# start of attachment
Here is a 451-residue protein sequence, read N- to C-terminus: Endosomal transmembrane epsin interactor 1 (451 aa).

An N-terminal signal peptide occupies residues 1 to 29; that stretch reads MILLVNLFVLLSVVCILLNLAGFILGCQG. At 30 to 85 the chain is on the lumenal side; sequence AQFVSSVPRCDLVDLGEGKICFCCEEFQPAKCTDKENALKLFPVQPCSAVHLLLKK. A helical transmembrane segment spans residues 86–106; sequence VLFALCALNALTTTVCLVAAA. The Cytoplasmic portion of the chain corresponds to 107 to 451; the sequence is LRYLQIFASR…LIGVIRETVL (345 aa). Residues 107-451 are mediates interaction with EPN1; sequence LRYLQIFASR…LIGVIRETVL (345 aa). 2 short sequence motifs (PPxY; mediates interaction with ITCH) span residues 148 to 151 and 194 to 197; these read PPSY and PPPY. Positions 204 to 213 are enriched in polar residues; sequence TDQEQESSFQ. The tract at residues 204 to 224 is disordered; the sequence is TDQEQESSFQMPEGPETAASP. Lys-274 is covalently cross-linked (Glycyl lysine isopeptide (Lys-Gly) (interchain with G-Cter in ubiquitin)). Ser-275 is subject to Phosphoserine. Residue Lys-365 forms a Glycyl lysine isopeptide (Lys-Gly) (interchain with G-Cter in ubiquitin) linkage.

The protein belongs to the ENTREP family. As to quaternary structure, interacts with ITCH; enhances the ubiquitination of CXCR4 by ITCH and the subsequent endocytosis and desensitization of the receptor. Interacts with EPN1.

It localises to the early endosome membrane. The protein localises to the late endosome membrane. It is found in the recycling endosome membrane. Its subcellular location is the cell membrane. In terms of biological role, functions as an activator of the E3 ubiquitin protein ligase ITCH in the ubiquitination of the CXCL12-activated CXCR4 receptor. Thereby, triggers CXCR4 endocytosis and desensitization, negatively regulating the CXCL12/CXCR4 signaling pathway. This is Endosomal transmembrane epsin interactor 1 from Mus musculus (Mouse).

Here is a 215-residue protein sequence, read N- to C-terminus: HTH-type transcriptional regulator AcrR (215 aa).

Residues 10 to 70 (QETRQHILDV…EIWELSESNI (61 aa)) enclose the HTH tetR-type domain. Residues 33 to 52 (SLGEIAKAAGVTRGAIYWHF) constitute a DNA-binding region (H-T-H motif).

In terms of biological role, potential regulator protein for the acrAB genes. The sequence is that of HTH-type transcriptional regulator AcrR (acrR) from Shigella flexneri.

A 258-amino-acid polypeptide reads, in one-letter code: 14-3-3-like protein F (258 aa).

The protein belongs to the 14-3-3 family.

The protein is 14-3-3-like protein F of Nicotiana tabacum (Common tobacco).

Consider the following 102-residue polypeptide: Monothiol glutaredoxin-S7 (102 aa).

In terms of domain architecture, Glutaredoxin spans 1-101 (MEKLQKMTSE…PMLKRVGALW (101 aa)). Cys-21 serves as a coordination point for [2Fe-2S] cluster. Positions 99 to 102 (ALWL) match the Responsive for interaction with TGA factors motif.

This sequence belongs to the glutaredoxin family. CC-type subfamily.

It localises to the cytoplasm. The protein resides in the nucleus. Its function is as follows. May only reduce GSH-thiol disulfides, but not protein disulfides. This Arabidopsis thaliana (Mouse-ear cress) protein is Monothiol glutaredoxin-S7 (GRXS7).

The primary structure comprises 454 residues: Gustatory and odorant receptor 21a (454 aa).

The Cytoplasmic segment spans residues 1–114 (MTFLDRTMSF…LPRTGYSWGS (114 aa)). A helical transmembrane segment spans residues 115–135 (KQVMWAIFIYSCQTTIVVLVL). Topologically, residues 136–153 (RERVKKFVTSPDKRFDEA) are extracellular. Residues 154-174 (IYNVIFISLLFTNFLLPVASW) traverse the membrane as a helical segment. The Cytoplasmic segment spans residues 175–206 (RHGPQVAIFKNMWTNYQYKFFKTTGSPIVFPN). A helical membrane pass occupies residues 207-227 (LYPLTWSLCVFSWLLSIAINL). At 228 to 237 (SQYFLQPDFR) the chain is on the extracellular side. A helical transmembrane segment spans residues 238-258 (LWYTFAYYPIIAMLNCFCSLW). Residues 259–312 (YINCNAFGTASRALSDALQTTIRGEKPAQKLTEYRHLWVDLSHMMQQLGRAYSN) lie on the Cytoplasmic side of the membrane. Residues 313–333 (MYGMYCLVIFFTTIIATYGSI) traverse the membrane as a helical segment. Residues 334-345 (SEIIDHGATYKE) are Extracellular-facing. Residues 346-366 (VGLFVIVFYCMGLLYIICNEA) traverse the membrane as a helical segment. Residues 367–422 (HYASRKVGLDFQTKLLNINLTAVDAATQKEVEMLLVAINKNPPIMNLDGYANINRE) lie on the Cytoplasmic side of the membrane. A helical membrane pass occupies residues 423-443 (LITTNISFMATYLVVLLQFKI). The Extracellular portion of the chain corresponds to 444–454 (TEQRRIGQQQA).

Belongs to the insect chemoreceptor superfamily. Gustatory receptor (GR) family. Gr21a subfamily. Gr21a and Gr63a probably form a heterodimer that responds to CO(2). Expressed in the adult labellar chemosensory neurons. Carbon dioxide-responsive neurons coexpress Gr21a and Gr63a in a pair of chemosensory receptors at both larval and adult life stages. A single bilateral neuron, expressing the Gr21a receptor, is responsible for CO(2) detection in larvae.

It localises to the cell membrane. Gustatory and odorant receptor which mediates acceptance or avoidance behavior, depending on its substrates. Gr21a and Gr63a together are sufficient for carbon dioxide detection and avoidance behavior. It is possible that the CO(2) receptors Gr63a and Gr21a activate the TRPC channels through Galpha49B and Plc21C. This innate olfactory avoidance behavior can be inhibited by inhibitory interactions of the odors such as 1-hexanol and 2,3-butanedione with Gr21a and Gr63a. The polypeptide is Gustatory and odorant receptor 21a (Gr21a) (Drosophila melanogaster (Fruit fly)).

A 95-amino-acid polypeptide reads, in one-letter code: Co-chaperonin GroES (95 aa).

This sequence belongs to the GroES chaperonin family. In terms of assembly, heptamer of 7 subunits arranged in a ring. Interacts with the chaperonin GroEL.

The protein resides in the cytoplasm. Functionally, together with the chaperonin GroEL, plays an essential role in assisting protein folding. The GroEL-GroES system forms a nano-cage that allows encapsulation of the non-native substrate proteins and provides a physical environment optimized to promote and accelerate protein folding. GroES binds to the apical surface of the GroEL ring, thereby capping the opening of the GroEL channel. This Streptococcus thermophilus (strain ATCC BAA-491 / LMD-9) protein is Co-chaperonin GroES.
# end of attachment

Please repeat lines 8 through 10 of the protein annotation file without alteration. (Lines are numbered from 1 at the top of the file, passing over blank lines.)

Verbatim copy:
A 258-amino-acid polypeptide reads, in one-letter code: 14-3-3-like protein F (258 aa).

The protein belongs to the 14-3-3 family.

The protein is 14-3-3-like protein F of Nicotiana tabacum (Common tobacco).